The Wild Bird Conservation Act

By Phillips, Mark | Endangered Species Bulletin, July 1998 | Go to article overview

The Wild Bird Conservation Act


Phillips, Mark, Endangered Species Bulletin


The international wildlife trade has taken a heavy toll on many forms of wildlife and, in particular, exotic birds. As a result, many populations of exotic bird species have become threatened with extinction. Many of these heavily-traded birds belong to the Order Psittaciformes, which includes all of the parrot-like birds such as amazons, macaws and cockatoos. Most occur naturally in the tropics. Argentina, Guyana, Indonesia, Tanzania, and Senegal are recognized as the main exporting countries in the international pet bird trade, although Argentina's exports have declined in recent years. The United States has historically been one of the largest consumers of exotic pet birds. Past estimates of birds imported into the U.S. ranged as high as 800,000 per year.

All members of the Order Psittaciformes, with the exception of the budgerigar and the cockatiel, are afforded protection by an international treaty, the Convention on International Trade in Endangered Species (CITES). This means that shipments of these exotic birds cannot be exported or imported without valid documents issued by the designated CITES authorities in the country of export and, for exotic birds listed in CITES Appendix I, the country of import as well. CITES requires the exporting country to determine that the export will not be detrimental to the species in the wild. Despite the best intentions of CITES, however, it became clear by the early 1990's that exotic birds were still being shipped internationally in enormous quantities without the required scientific findings or appropriate scientifically-based management plans.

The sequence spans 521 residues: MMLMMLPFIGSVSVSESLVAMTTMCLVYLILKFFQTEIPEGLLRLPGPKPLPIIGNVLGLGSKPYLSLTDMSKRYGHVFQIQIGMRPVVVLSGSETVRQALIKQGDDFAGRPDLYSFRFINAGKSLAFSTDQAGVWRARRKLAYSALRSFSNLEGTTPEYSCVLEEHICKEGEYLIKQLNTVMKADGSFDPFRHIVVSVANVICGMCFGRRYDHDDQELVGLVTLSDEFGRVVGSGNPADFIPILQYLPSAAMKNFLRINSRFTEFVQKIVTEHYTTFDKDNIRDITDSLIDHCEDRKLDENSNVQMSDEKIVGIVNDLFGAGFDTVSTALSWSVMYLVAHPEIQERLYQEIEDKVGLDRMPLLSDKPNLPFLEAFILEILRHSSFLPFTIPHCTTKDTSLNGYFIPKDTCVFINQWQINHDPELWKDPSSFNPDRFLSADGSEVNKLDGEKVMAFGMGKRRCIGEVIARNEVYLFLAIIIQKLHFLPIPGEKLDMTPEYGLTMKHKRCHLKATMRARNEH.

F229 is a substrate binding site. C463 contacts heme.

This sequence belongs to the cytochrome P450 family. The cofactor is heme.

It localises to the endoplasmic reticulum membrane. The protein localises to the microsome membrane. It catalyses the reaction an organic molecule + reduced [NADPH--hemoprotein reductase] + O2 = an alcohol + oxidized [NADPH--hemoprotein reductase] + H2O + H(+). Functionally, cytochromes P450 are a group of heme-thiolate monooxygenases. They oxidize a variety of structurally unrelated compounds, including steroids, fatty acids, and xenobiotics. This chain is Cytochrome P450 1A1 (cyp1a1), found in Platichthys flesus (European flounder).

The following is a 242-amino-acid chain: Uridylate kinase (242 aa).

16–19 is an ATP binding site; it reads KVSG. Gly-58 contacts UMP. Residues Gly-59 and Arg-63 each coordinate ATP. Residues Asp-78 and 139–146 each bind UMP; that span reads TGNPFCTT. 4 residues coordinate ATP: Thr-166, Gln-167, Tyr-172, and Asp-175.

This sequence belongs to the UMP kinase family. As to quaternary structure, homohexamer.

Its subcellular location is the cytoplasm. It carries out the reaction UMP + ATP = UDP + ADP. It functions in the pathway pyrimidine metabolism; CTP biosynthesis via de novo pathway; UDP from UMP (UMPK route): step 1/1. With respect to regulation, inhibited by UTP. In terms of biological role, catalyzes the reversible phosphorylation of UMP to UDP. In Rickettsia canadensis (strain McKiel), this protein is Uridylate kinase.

In response to concern about the survival of these species, Congress passed the Wild Bird Conservation Act (WBCA) in 1992. This law, a significant step in international efforts to conserve exotic birds that are subject to trade, affords additional protection to all exotic birds listed in the CITES Appendices. Under the WBCA, all exotic birds protected by CITES are prohibited from importation into the U.S. unless the importation qualifies for one of the permitted exemptions provided in the WBCA or the bird species to be imported is included on an approved list pursuant to the WBCA. Exceptions can be made for scientific research, zoological breeding and display, cooperative breeding, and personal pet birds, but permits must be obtained in advance of import. In addition, the WBCA provides for the development of three approved lists for which no WBCA permit is required. These approved lists are for: 1) captive-bred species of exotic birds for which the Fish and Wildlife Service (FWS) is confident that all specimens in trade are captive-bred; 2) wild-caught species of exotic birds managed in a scientifically-based sustainable manner; and 3) captive-bred specimens of certain exotic bird species from approved foreign breeding facilities. …

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